Combustion Characteristics of PRF and TSF Ethanol Blends with RON 98 in an Instrumented CFR Engine 2018-01-1672
The CFR F1 engine is the standard testing apparatus used for rating the research octane number (RON) of gasoline fuels. Unlike the motor octane number (MON) method, where the intake port temperature after the carburetor is controlled by an electric heater, the mixture temperature can vary during the RON test due to the heat of vaporization (HoV) of the fuel. Ethanol is receiving increasing attention as a high octane and high HoV fuel component. This work presents an analysis of the combustion characteristics during the RON rating of ethanol fuel blends according to the standard ASTM D2699 method, highlighting the effects of ethanol concentration and base fuel composition. All fuels were blended to a constant RON of 98. Ethanol levels varied from 0 to 50 vol% and the base fuels were surrogate blends composed of primary reference fuels (PRF), toluene standardization fuels (TSF), and a four component gasoline surrogate. These were compared against two full boiling range gasolines, also having a RON of 98. Through the use of detailed cylinder pressure analyses, this paper provides insights into the combustion behavior of various RON 98 fuels which are commonly not captured by the standard RON knock rating method. Ethanol was found to significantly reduce the pressure transducer based knock intensity of PRF fuel blends up to a level of 30 vol%, despite all fuels having the same RON. Meanwhile, the knock intensity of the equivalent TSF fuel blends was found to be relatively insensitive to ethanol concentration. For ethanol concentrations beyond 30 vol%, the pressure transducer based knock intensity behavior did not appear to be affected by the base fuel composition.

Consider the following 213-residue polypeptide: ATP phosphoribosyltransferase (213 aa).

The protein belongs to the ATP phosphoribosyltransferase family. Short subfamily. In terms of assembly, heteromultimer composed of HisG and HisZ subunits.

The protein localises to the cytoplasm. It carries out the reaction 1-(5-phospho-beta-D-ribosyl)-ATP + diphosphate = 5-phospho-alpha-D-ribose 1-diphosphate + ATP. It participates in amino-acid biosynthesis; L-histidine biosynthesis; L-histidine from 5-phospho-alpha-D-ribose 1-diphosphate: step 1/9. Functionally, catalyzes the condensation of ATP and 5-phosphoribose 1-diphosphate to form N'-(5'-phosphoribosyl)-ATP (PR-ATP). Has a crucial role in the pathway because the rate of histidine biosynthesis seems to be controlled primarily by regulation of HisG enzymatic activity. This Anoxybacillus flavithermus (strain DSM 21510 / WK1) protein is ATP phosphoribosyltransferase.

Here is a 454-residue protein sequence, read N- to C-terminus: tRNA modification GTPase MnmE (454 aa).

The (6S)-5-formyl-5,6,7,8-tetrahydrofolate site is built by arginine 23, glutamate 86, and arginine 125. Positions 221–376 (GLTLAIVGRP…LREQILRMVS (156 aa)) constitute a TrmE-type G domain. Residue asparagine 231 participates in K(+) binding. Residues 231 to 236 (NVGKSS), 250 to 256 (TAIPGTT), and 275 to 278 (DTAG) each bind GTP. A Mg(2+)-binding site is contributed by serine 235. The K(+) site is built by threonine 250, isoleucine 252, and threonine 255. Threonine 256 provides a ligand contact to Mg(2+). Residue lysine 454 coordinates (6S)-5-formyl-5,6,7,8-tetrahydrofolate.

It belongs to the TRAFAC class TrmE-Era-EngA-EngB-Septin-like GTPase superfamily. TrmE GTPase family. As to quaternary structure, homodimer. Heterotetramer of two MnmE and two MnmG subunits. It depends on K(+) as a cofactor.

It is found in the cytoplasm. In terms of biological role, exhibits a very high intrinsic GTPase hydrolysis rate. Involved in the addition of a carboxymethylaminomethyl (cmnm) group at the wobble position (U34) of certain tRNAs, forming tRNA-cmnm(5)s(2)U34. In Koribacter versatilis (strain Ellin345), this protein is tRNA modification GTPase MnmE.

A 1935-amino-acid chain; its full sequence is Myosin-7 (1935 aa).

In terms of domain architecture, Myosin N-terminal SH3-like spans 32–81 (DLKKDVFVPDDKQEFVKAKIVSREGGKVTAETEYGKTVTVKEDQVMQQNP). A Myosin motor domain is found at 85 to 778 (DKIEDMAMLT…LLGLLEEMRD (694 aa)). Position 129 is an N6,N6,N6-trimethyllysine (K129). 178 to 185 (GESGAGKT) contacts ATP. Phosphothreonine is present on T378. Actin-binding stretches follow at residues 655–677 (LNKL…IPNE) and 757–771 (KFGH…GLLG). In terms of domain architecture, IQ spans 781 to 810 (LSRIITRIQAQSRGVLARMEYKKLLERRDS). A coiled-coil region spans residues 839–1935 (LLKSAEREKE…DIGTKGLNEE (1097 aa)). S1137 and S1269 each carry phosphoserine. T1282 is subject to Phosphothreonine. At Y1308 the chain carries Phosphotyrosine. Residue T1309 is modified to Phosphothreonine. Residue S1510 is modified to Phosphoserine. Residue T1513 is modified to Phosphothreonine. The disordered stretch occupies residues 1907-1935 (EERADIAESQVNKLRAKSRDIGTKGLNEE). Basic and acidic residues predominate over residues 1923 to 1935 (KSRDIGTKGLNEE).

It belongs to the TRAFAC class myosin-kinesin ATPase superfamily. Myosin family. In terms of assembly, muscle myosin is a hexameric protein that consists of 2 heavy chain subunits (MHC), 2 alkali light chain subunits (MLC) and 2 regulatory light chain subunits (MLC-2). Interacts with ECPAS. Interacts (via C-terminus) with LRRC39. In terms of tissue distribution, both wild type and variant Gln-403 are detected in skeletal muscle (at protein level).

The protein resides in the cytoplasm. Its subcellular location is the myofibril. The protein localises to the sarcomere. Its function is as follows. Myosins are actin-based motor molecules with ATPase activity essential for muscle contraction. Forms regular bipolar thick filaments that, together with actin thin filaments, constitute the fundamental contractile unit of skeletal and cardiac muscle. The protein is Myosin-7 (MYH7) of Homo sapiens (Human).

Alexander Hoth, Christopher P. Kolodziej, Toby Rockstroh, Thomas Wallner
Argonne National Laboratory
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